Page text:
For a Regional Magazine, Print is Still the Main Source of Income
Berkshire HomeStyle—a case study.
When you read the literature of journalism these days you might think that you must hurry to carve out your place in the digital world. That may be so for newspapers, but it is not so for magazines, particularly not for regional magazines.
Berkshire HomeStyle is a controlled circulation regional magazine distributed in our core region of the Berkshires and Columbia County, as well as in Northern Connecticut and Dutchess county, the Capital District (Albany, Troy, Schenectady) and in Saratoga, an area approximately 50 miles from its central location in Austerlitz, New York. The magazine started in 1989, grew steadily until 2008, had a significant decline in 2009, and seems to be climbing back to steady growth in 2011.
Where Are We Now?
Two events affected publishing in recent years, the economic meltdown in 2008 and the appearance of the social network. They are not directly related, but the confluence of these two events does throw some confusion into thinking and planning.
If the economic meltdown was the result of many years of “irrational exuberance” then the correction is a natural one. Whether housing or retailing or advertising revenue, a correction of 25 percent to 30 percent is reasonable. And as to the future, we need to understand that growth will not be at the heady rate prior to 2008. Berkshire HomeStyle will probably continue to grow at 10 percent in 2011. That is a good growth rate for just about any business.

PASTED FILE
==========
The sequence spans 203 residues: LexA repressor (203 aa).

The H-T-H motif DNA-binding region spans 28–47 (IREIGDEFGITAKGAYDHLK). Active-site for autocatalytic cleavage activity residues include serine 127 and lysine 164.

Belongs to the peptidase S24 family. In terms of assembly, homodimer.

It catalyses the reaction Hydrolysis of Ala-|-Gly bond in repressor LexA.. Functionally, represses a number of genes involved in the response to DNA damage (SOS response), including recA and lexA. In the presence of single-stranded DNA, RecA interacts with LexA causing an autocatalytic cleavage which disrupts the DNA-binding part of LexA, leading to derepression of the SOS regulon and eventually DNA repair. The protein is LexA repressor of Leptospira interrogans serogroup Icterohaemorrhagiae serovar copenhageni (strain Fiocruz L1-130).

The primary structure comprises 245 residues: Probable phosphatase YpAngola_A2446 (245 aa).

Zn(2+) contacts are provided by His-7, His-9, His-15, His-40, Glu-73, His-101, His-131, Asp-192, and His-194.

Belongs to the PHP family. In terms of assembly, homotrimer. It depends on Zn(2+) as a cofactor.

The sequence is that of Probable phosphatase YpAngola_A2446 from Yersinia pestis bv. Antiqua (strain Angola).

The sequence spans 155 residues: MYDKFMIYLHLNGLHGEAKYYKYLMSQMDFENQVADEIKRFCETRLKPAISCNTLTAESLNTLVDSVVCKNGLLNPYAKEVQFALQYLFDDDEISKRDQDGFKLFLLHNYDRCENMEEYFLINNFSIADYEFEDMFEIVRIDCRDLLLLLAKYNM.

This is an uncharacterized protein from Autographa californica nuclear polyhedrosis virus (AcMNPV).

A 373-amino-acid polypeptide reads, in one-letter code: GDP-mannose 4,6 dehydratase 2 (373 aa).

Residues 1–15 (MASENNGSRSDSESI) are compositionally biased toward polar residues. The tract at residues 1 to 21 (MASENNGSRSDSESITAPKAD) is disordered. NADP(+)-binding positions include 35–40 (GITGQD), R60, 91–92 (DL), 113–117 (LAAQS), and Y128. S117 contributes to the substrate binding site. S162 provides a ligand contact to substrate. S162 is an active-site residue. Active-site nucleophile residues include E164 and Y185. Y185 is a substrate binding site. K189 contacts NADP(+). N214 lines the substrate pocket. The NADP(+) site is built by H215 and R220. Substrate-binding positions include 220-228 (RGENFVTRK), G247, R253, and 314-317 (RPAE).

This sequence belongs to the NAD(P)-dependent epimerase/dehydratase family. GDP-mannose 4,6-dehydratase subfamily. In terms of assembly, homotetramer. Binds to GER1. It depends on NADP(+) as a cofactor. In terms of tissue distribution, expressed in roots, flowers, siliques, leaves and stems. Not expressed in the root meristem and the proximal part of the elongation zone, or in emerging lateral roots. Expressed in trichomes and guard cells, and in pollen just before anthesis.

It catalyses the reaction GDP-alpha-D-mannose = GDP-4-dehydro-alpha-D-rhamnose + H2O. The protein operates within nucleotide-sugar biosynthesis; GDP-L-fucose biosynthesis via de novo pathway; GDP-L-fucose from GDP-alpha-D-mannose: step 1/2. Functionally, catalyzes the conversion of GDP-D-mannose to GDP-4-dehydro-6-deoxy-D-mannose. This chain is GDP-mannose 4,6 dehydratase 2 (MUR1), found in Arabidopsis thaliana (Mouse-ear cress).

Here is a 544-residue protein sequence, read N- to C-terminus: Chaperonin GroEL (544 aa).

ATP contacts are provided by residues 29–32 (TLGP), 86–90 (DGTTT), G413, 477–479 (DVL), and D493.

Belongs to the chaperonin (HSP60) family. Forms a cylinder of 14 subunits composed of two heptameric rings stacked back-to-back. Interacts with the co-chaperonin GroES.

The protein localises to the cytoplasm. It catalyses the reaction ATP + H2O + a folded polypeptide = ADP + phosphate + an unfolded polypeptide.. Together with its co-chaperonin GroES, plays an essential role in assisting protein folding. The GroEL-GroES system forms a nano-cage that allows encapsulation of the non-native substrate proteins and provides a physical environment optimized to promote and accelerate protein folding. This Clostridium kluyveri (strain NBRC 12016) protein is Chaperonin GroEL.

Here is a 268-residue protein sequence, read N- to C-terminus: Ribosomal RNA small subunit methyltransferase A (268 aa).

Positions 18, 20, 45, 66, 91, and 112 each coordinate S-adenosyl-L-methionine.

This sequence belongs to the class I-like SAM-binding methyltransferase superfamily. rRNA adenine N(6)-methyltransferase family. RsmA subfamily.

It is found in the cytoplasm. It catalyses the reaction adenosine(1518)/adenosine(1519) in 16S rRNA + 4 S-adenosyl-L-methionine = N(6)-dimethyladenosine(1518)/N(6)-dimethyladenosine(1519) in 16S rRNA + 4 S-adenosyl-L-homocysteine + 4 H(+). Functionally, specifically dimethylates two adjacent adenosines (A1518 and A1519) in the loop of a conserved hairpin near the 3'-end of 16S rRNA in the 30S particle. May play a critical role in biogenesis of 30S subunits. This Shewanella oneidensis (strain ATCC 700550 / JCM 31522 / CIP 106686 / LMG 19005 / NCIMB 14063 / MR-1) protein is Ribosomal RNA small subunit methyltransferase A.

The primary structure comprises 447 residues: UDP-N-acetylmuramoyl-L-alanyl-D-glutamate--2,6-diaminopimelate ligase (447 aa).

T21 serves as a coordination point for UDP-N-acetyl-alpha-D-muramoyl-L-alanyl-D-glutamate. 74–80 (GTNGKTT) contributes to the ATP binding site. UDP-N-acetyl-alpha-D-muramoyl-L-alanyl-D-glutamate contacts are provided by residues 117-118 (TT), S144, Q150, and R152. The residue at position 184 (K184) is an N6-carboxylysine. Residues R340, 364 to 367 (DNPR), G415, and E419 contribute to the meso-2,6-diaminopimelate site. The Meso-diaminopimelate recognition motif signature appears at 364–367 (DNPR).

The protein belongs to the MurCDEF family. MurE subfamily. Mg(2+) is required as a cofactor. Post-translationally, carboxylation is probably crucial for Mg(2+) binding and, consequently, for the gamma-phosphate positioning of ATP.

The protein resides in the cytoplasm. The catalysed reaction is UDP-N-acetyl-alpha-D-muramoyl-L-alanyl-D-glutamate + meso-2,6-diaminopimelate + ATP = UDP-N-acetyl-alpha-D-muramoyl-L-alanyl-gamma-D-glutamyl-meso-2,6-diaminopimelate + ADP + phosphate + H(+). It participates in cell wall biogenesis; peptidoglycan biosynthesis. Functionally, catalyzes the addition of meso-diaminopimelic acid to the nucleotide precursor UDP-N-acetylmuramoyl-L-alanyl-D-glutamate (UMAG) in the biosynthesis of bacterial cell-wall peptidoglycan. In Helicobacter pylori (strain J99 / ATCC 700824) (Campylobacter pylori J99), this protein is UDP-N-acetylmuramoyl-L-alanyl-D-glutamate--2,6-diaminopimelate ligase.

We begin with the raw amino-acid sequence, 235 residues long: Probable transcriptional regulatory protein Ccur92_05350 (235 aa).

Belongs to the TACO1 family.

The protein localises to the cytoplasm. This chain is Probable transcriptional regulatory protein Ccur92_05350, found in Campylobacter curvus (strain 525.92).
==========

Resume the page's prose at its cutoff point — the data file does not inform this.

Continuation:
The Social Network
All the buzz these days is about Facebook, Twitter, LinkedIn and many others, all under the umbrella of the social network. This is certainly a humongous change in communication technology. It is so vast and so varied that the chances of a small, regional magazine to be on top of those developments and to harness them are very slim. Besides, if our print advertising can grow at 10 percent, say from $35,000 a month to $38,500, that’s a lot better than a 20 percent growth in Internet advertising, from, say $3,000 to $3,600.
Berkshire HomeStyle has had a website since 2001. In 2010 we went online through Page Turn Pro. We do not sell ads on our online edition. Creating the administrative machinery to sell and service them is, at this time, just not profitable. We do use the Internet for marketing, but we avoid spending more than we can hope to recover from plunging into the brave new world of online.
2008 – 2011 Comparison with Competing Magazine
Berkshire HomeStyle’s experience during these difficult years is quite likely similar to that of most magazines. In the Berkshires, HomeStyle had one direct competitor, also a monthly lifestyle magazine with nine issues a year. The graph below compares ads sold by both from 2008 to June 2011. The upper line is Berkshire HomeStyle and the lower line the competitor.
The upswing each year illustrates the seasonal nature of the region—a major influx of second homers and tourists in the summer season. The bottom line x’s are the months when the competing magazine was not published (it folded at the end of 2010).
During the three full years we can see that the drop in advertising sales was quite similar for both magazines. For the month of July, for example, the peak month in this region, HomeStyle had 188 ads in 2008, 161 in 2009, and 146 in 2010. The competitor had 157 ads in 2008, 108 in 2009, and 111 in 2010.